I disagree with hers and a few critics comments who deemed these scenes as merely voyeurism directed by Abdellatif for the male gaze:  A saucy lesbian love affair embellished unaturally for the screen.  Given the graphic nature of the performances and the subject matter someone is always going to take issue.  I felt the two actresses conveyed passion, longing and pure pleasure in an honest yet confronting way.  How the Director may have elicited these evocative performances is irrelevant of their effect.

The exploration of Adele’s lesbian awakening contrasted with Emma’s experience was an intriguing angle.  The backdrop of Emma’s emergence into the French art-world while Adele worked her way through her first year as a School teacher creates a poignant reality where the dynamics between the two almost, but never quite line up.

The movie is slow paced and the duration is 3 hours and 15 minutes.  It feels long.  However I was submerged so deep in Adele’s discovery, her naive appreciation of reality, her sorrowful losses and hard learned lessons that I loved its entirety.  A masterpiece as it stands, cutting it to fit within bathroom parameters would only lessen its powerful impact.

I have little insight into why the bitter words between the Director and the two main actresses,  and although his methods maybe questionable there is no doubting he does achieve something extraordinary….  “Abdell loves to take his time. He doesn’t like fabrication. He doesn’t want to see you act — he wants to take your soul.”~ Exarchopoulos. – A summation of what he said she said following the films debut.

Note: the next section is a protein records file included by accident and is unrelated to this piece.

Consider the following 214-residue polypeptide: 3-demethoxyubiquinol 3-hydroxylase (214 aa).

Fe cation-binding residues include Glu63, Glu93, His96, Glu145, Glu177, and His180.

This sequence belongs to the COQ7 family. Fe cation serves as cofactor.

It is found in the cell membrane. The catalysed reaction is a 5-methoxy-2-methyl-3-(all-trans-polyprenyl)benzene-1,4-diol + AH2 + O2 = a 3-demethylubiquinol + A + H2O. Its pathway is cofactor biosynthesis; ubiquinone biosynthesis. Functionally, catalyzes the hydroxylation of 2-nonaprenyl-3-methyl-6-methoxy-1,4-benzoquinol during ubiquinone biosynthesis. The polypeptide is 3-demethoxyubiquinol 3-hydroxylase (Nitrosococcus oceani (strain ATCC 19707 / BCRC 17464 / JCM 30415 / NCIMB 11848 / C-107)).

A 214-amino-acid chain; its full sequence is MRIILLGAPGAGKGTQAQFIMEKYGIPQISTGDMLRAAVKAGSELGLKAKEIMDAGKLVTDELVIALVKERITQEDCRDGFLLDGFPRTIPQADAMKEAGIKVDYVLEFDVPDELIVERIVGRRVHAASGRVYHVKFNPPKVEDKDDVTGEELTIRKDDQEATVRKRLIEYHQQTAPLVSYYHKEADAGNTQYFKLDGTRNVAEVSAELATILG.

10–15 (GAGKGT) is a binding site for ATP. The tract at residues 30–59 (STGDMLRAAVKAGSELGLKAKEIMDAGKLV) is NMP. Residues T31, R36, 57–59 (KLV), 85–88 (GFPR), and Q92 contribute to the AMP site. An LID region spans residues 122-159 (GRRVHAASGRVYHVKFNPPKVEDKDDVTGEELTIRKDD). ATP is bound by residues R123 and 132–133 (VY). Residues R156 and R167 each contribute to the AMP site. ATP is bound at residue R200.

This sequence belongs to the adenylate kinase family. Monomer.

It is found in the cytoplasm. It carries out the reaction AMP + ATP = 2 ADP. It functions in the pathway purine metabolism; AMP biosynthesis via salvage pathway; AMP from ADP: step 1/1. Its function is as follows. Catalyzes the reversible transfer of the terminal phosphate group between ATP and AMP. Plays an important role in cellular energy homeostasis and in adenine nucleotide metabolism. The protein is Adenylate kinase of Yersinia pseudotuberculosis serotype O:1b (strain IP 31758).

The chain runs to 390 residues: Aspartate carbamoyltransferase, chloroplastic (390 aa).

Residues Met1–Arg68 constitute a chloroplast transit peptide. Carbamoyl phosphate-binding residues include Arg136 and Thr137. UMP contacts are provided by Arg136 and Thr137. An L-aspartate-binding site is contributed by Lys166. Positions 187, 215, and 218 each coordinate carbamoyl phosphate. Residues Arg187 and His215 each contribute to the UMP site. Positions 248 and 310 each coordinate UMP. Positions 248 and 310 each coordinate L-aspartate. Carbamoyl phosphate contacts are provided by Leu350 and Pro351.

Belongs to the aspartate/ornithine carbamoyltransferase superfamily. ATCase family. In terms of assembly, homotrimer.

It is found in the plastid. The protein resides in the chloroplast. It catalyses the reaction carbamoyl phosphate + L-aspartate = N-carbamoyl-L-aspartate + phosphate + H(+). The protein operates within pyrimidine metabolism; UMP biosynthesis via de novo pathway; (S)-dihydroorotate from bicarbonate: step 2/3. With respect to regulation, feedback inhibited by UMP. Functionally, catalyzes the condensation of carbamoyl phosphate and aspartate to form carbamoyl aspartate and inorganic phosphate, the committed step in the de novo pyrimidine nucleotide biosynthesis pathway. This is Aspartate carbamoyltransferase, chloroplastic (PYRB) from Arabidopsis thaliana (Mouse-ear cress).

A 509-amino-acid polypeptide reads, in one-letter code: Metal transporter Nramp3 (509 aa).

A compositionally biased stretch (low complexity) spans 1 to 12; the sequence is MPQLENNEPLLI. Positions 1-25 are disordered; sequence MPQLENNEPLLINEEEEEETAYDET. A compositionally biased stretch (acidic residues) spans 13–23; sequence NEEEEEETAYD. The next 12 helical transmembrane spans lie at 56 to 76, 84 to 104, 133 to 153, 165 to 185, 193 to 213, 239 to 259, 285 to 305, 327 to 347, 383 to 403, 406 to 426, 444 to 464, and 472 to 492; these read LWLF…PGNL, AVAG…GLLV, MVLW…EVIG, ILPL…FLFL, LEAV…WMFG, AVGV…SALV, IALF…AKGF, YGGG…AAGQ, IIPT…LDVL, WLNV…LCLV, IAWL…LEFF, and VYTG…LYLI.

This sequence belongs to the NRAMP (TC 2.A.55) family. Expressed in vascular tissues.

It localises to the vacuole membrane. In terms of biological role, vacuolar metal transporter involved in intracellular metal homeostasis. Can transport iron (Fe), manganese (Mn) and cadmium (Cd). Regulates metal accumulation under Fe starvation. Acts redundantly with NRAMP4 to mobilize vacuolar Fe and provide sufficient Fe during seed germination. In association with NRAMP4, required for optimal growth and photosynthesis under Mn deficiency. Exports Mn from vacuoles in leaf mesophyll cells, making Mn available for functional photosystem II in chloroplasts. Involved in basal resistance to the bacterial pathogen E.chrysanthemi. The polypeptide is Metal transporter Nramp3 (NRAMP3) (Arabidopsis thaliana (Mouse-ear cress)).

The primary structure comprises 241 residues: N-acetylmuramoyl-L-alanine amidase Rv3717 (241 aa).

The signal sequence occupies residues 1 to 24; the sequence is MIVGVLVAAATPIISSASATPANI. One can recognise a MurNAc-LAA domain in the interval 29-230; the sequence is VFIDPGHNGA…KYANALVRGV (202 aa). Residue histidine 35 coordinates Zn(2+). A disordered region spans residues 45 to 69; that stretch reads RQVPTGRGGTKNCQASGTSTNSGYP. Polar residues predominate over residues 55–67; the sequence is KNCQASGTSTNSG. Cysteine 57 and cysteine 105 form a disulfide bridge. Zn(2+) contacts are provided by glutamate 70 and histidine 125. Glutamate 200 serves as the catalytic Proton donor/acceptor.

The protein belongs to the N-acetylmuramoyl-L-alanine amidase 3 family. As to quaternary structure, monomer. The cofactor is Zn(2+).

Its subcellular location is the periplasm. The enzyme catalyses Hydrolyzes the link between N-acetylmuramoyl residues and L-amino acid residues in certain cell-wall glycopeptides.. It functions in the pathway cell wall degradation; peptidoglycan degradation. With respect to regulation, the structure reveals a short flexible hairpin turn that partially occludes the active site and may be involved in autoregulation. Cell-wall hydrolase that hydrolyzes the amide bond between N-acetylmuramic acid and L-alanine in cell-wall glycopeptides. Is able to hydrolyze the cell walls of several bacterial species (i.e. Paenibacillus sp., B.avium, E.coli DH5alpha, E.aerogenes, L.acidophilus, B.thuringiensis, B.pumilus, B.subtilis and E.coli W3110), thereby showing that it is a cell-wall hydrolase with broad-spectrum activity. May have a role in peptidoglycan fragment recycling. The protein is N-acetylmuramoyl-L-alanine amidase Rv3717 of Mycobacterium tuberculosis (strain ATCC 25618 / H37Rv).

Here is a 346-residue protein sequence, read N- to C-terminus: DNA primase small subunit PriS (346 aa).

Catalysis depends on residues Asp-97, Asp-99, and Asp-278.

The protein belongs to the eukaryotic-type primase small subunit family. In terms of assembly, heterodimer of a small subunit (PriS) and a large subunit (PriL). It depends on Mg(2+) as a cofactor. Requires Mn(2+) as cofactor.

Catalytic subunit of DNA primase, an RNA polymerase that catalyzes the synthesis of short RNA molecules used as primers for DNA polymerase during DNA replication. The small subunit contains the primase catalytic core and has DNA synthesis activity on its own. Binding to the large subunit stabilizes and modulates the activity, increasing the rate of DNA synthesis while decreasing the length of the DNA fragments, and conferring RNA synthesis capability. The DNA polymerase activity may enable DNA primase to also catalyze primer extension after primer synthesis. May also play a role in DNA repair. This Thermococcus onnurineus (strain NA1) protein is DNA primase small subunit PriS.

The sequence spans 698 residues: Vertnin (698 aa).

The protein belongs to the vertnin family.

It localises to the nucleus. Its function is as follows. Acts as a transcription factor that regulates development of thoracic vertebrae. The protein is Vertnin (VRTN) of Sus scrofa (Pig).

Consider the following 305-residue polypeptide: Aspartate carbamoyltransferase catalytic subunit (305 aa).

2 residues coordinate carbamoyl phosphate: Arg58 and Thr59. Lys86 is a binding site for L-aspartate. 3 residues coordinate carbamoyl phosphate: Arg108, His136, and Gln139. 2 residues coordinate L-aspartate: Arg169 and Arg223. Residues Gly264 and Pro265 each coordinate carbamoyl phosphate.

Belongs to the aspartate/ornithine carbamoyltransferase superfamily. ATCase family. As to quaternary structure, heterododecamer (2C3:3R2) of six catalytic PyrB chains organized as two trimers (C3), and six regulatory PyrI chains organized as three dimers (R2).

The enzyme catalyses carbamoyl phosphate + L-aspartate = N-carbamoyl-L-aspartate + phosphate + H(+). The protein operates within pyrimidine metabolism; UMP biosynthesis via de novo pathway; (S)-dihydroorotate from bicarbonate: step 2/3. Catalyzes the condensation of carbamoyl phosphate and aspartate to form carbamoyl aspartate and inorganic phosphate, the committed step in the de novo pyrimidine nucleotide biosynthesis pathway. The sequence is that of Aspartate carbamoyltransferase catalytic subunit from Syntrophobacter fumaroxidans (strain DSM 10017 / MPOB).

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Films worth watching ~ The Bicycle Thief


The Bicycle Thief ~ 1949 ~ Directed by Vittorio De Sica

Two years after this film was released it received an Academy Honorary Award, two years after this it was considered the ‘greatest film of all time’ by Sight and Sound.  The plot is simple.  Set in Post World War II  Rome Antonio Ricci is a poor father struggling to pay for his family, finally he secures a job that could set his family up more than comfortably.  The catch – he needs a bicycle to accomplish the work.  In a grand gesture his wife pawns their bedsheets which subsidizes the payment for the Bicycle.  However only a day into Antonio’s dream job does his bicycle get stolen by a thief.  So begins the tale of Antonio and his young son desperately searching for their stolen dream.

The emotional performances often overly dramatic, are incredibly evocative.  Partly due to De Sica’s use of non-actors, (Antonio played by Lamberto Maggiorani was a factory worker at the time).  True poverty appears in the face of those who have lived the hardship.  The scenes are all set on location, in the streets of Rome often in real-time without the use of paid extras.  The film is a raw and honest representation of the turmoil faced by a family man desperately trying to create a rich and fulfilling life for his family.  Against unfair circumstances we watch his fall into darkened despair and futile attempts in regaining his lost luck, and hold our breath as his dream visibly dissolves into fervent nothingness.